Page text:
• Difficulty walking. Walking on toes, wide gait, crouched over, walking with knees crossing, other walking problems.
  • Motor skills. Difficulty picking things up or buttoning clothes.
Speech, tongue, and jaw movement
  • Delayed or impaired speech development
  • Difficulty eating, chewing, and sucking
  • Problems swallowing
  • Excessive drooling
Developmental delays
  • Delays in motor skills such as crawling, sitting up, and walking
  • Learning and intellectual difficulties
  • Delays in growth – smaller than normal size
Other medical problems
  • Epilepsy (seizures)
  • Hearing problems
  • Eye problems – impaired vision and involuntary eye movements
  • Unusual pain or touch perceptions
  • Bladder or bowel problems such as constipation or incontinence
  • Mental health issues including emotional or behavioral problems

If you suspect, there are inconsistencies with your baby's growth or reaching developmental milestones, seeking medical help from a pediatric neurology specialist who cares for children with neurological disorders is imperative.

Knowing the signs and symptoms of cerebral palsy and being educated on the available treatments will greatly increase your child's opportunity to lessen some of the detrimental symptoms of this disorder.

What Causes Cerebral Palsy?


Cerebral palsy is a congenital disorder that causes children to be born with abnormal development or damage to the motor function part of the brain; this damage usually happens prior to birth but can occur at birth or in early infancy. In some cases, the cause of cerebral palsy is unknown.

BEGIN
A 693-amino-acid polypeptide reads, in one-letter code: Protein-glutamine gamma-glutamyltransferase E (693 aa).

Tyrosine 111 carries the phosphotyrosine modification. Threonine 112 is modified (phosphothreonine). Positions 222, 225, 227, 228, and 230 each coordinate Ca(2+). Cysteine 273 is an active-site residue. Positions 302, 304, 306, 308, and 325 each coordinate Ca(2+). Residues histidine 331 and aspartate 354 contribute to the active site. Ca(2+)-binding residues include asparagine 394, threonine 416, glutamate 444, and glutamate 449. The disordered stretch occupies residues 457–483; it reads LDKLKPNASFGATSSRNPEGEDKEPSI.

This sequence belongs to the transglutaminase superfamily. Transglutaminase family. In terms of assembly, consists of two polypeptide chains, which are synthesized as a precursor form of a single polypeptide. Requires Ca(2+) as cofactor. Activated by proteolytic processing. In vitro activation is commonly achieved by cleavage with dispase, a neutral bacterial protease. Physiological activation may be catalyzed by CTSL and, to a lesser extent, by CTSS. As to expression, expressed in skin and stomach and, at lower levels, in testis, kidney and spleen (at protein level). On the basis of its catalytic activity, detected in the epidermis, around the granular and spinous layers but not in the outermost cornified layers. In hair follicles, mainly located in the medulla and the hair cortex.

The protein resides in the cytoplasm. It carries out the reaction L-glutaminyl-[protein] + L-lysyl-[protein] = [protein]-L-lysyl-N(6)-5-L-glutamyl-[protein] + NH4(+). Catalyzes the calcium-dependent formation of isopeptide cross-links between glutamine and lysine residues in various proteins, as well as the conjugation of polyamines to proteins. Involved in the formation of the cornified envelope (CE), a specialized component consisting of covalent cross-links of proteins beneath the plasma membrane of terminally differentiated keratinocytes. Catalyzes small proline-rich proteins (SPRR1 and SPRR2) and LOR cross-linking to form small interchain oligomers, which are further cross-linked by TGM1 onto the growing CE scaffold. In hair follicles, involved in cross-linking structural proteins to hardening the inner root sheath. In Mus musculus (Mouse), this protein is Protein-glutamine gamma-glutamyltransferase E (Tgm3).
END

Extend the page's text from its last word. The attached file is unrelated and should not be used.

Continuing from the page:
However, known factors that could lead to problems in the developing brain include:

  • Gene mutation. Certain gene mutations can cause genetic disorders or problems in brain development.
  • Mothers contracting infections during pregnancy. Some infections can cause birth defects or developmental problems in the brain.
  • Fetal stroke. An obstruction of blood flow to the baby's developing brain can cause a stroke in vitro.
  • Brain bleeds. Babies can experience bleeding into their developing brains while in the womb.
  • Infants contracting infections. Some infections can cause inflammation in and around the brain.
  • Traumatic brain injury. This type of injury can be sustained from an automobile accident, a fall, or physical abuse.
  • Insufficient oxygen. A baby can have oxygen obstructed during delivery (asphyxia), though this is an uncommon cause of cerebral palsy.

Risk Factors for Cerebral Palsy

Risk Factors

Risk factors for cerebral palsy include infections that a mother may get during pregnancy or exposure to toxic chemicals or drugs. Babies that contract an infection while in the womb can develop inflammation, damaging the development of the brain.